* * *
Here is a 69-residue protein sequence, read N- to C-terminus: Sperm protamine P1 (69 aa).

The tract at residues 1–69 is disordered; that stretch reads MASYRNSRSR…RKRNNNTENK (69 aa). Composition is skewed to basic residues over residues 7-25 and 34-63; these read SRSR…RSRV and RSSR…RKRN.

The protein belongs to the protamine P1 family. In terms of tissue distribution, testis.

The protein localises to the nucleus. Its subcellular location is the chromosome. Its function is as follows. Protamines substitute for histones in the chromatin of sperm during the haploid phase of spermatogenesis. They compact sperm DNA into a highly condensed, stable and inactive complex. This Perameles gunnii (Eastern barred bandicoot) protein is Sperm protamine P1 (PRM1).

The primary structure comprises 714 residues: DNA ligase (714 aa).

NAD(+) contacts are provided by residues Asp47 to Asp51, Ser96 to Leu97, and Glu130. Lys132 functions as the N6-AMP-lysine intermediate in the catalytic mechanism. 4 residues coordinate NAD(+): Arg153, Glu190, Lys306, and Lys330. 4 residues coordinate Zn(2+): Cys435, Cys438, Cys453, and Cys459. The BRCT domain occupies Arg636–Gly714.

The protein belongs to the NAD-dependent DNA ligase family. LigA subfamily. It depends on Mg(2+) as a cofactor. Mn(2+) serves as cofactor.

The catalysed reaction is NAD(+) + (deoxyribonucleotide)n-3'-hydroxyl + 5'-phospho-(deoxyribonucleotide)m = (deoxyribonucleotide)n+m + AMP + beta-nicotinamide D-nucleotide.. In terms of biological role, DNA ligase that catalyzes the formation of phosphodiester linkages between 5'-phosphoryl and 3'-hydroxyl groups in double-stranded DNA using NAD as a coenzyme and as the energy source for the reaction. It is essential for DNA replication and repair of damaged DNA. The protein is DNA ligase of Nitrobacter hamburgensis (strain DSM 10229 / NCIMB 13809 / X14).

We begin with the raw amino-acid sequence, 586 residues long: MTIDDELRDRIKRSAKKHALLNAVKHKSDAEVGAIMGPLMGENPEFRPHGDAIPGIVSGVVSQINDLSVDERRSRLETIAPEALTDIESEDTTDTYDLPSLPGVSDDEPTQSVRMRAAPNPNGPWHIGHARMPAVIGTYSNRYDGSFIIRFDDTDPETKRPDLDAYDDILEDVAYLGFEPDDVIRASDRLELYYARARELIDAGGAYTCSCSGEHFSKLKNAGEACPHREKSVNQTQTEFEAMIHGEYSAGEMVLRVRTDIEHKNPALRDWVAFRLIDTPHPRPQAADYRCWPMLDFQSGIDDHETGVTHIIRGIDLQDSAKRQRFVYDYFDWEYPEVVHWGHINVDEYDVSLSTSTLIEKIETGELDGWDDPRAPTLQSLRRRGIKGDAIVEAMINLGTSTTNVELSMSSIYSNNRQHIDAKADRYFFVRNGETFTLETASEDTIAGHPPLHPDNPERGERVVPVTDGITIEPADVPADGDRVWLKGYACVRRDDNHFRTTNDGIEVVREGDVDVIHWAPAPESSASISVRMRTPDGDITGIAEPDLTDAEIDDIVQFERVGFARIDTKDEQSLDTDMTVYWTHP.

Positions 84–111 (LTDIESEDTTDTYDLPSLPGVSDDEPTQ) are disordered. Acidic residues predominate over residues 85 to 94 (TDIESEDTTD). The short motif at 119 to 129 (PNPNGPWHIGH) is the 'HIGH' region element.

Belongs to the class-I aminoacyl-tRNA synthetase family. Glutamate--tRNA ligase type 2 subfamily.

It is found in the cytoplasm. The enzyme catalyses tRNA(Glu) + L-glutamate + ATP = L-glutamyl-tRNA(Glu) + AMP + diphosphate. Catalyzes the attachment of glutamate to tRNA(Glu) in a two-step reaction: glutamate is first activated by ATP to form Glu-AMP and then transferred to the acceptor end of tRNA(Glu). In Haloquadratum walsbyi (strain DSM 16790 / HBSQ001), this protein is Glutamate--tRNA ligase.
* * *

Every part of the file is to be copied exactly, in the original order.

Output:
Here is a 69-residue protein sequence, read N- to C-terminus: Sperm protamine P1 (69 aa).

The tract at residues 1–69 is disordered; that stretch reads MASYRNSRSR…RKRNNNTENK (69 aa). Composition is skewed to basic residues over residues 7-25 and 34-63; these read SRSR…RSRV and RSSR…RKRN.

The protein belongs to the protamine P1 family. In terms of tissue distribution, testis.

The protein localises to the nucleus. Its subcellular location is the chromosome. Its function is as follows. Protamines substitute for histones in the chromatin of sperm during the haploid phase of spermatogenesis. They compact sperm DNA into a highly condensed, stable and inactive complex. This Perameles gunnii (Eastern barred bandicoot) protein is Sperm protamine P1 (PRM1).

The primary structure comprises 714 residues: DNA ligase (714 aa).

NAD(+) contacts are provided by residues Asp47 to Asp51, Ser96 to Leu97, and Glu130. Lys132 functions as the N6-AMP-lysine intermediate in the catalytic mechanism. 4 residues coordinate NAD(+): Arg153, Glu190, Lys306, and Lys330. 4 residues coordinate Zn(2+): Cys435, Cys438, Cys453, and Cys459. The BRCT domain occupies Arg636–Gly714.

The protein belongs to the NAD-dependent DNA ligase family. LigA subfamily. It depends on Mg(2+) as a cofactor. Mn(2+) serves as cofactor.

The catalysed reaction is NAD(+) + (deoxyribonucleotide)n-3'-hydroxyl + 5'-phospho-(deoxyribonucleotide)m = (deoxyribonucleotide)n+m + AMP + beta-nicotinamide D-nucleotide.. In terms of biological role, DNA ligase that catalyzes the formation of phosphodiester linkages between 5'-phosphoryl and 3'-hydroxyl groups in double-stranded DNA using NAD as a coenzyme and as the energy source for the reaction. It is essential for DNA replication and repair of damaged DNA. The protein is DNA ligase of Nitrobacter hamburgensis (strain DSM 10229 / NCIMB 13809 / X14).

We begin with the raw amino-acid sequence, 586 residues long: MTIDDELRDRIKRSAKKHALLNAVKHKSDAEVGAIMGPLMGENPEFRPHGDAIPGIVSGVVSQINDLSVDERRSRLETIAPEALTDIESEDTTDTYDLPSLPGVSDDEPTQSVRMRAAPNPNGPWHIGHARMPAVIGTYSNRYDGSFIIRFDDTDPETKRPDLDAYDDILEDVAYLGFEPDDVIRASDRLELYYARARELIDAGGAYTCSCSGEHFSKLKNAGEACPHREKSVNQTQTEFEAMIHGEYSAGEMVLRVRTDIEHKNPALRDWVAFRLIDTPHPRPQAADYRCWPMLDFQSGIDDHETGVTHIIRGIDLQDSAKRQRFVYDYFDWEYPEVVHWGHINVDEYDVSLSTSTLIEKIETGELDGWDDPRAPTLQSLRRRGIKGDAIVEAMINLGTSTTNVELSMSSIYSNNRQHIDAKADRYFFVRNGETFTLETASEDTIAGHPPLHPDNPERGERVVPVTDGITIEPADVPADGDRVWLKGYACVRRDDNHFRTTNDGIEVVREGDVDVIHWAPAPESSASISVRMRTPDGDITGIAEPDLTDAEIDDIVQFERVGFARIDTKDEQSLDTDMTVYWTHP.

Positions 84–111 (LTDIESEDTTDTYDLPSLPGVSDDEPTQ) are disordered. Acidic residues predominate over residues 85 to 94 (TDIESEDTTD). The short motif at 119 to 129 (PNPNGPWHIGH) is the 'HIGH' region element.

Belongs to the class-I aminoacyl-tRNA synthetase family. Glutamate--tRNA ligase type 2 subfamily.

It is found in the cytoplasm. The enzyme catalyses tRNA(Glu) + L-glutamate + ATP = L-glutamyl-tRNA(Glu) + AMP + diphosphate. Catalyzes the attachment of glutamate to tRNA(Glu) in a two-step reaction: glutamate is first activated by ATP to form Glu-AMP and then transferred to the acceptor end of tRNA(Glu). In Haloquadratum walsbyi (strain DSM 16790 / HBSQ001), this protein is Glutamate--tRNA ligase.